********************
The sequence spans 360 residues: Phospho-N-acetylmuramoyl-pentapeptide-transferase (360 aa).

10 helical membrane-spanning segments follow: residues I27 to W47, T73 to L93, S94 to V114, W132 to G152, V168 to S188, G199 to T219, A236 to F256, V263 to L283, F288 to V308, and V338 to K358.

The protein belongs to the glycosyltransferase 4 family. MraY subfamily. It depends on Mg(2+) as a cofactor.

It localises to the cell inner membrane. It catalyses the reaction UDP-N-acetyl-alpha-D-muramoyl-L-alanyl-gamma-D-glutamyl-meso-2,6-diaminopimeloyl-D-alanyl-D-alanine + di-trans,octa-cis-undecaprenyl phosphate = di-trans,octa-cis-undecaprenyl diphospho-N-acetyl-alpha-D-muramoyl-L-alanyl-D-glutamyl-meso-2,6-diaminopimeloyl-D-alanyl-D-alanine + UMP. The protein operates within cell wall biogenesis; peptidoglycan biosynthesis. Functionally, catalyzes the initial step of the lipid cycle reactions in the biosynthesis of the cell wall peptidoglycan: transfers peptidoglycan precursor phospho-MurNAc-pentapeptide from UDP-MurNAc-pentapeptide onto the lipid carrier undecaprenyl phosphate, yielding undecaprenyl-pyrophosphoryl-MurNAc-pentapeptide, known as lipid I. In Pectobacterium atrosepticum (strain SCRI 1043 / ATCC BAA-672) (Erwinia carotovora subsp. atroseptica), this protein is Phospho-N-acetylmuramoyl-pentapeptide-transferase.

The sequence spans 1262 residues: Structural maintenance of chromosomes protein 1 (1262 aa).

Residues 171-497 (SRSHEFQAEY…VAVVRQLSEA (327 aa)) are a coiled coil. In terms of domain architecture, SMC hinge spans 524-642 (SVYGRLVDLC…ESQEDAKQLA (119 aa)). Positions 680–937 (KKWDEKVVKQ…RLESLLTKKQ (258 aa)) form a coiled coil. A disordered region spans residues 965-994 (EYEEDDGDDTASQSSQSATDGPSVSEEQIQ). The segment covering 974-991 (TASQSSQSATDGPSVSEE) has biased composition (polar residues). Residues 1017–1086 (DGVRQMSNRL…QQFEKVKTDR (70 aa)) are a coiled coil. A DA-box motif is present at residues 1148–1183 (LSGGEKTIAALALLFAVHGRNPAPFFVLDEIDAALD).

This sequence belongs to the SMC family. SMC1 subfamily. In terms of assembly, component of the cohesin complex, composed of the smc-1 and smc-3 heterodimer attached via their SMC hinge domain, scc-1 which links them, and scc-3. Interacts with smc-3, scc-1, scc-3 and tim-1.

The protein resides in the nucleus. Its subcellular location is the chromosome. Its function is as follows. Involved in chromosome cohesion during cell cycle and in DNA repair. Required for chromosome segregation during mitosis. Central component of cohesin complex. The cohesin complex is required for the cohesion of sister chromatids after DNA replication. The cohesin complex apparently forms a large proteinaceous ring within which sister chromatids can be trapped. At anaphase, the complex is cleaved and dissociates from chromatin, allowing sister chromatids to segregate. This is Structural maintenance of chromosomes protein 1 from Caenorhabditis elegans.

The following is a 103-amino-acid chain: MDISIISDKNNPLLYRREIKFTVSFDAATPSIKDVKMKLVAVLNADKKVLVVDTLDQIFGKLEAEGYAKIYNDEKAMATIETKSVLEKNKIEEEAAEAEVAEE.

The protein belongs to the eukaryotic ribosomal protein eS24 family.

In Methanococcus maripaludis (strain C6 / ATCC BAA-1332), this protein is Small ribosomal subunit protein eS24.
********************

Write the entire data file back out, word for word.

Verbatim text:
The sequence spans 360 residues: Phospho-N-acetylmuramoyl-pentapeptide-transferase (360 aa).

10 helical membrane-spanning segments follow: residues I27 to W47, T73 to L93, S94 to V114, W132 to G152, V168 to S188, G199 to T219, A236 to F256, V263 to L283, F288 to V308, and V338 to K358.

The protein belongs to the glycosyltransferase 4 family. MraY subfamily. It depends on Mg(2+) as a cofactor.

It localises to the cell inner membrane. It catalyses the reaction UDP-N-acetyl-alpha-D-muramoyl-L-alanyl-gamma-D-glutamyl-meso-2,6-diaminopimeloyl-D-alanyl-D-alanine + di-trans,octa-cis-undecaprenyl phosphate = di-trans,octa-cis-undecaprenyl diphospho-N-acetyl-alpha-D-muramoyl-L-alanyl-D-glutamyl-meso-2,6-diaminopimeloyl-D-alanyl-D-alanine + UMP. The protein operates within cell wall biogenesis; peptidoglycan biosynthesis. Functionally, catalyzes the initial step of the lipid cycle reactions in the biosynthesis of the cell wall peptidoglycan: transfers peptidoglycan precursor phospho-MurNAc-pentapeptide from UDP-MurNAc-pentapeptide onto the lipid carrier undecaprenyl phosphate, yielding undecaprenyl-pyrophosphoryl-MurNAc-pentapeptide, known as lipid I. In Pectobacterium atrosepticum (strain SCRI 1043 / ATCC BAA-672) (Erwinia carotovora subsp. atroseptica), this protein is Phospho-N-acetylmuramoyl-pentapeptide-transferase.

The sequence spans 1262 residues: Structural maintenance of chromosomes protein 1 (1262 aa).

Residues 171-497 (SRSHEFQAEY…VAVVRQLSEA (327 aa)) are a coiled coil. In terms of domain architecture, SMC hinge spans 524-642 (SVYGRLVDLC…ESQEDAKQLA (119 aa)). Positions 680–937 (KKWDEKVVKQ…RLESLLTKKQ (258 aa)) form a coiled coil. A disordered region spans residues 965-994 (EYEEDDGDDTASQSSQSATDGPSVSEEQIQ). The segment covering 974-991 (TASQSSQSATDGPSVSEE) has biased composition (polar residues). Residues 1017–1086 (DGVRQMSNRL…QQFEKVKTDR (70 aa)) are a coiled coil. A DA-box motif is present at residues 1148–1183 (LSGGEKTIAALALLFAVHGRNPAPFFVLDEIDAALD).

This sequence belongs to the SMC family. SMC1 subfamily. In terms of assembly, component of the cohesin complex, composed of the smc-1 and smc-3 heterodimer attached via their SMC hinge domain, scc-1 which links them, and scc-3. Interacts with smc-3, scc-1, scc-3 and tim-1.

The protein resides in the nucleus. Its subcellular location is the chromosome. Its function is as follows. Involved in chromosome cohesion during cell cycle and in DNA repair. Required for chromosome segregation during mitosis. Central component of cohesin complex. The cohesin complex is required for the cohesion of sister chromatids after DNA replication. The cohesin complex apparently forms a large proteinaceous ring within which sister chromatids can be trapped. At anaphase, the complex is cleaved and dissociates from chromatin, allowing sister chromatids to segregate. This is Structural maintenance of chromosomes protein 1 from Caenorhabditis elegans.

The following is a 103-amino-acid chain: MDISIISDKNNPLLYRREIKFTVSFDAATPSIKDVKMKLVAVLNADKKVLVVDTLDQIFGKLEAEGYAKIYNDEKAMATIETKSVLEKNKIEEEAAEAEVAEE.

The protein belongs to the eukaryotic ribosomal protein eS24 family.

In Methanococcus maripaludis (strain C6 / ATCC BAA-1332), this protein is Small ribosomal subunit protein eS24.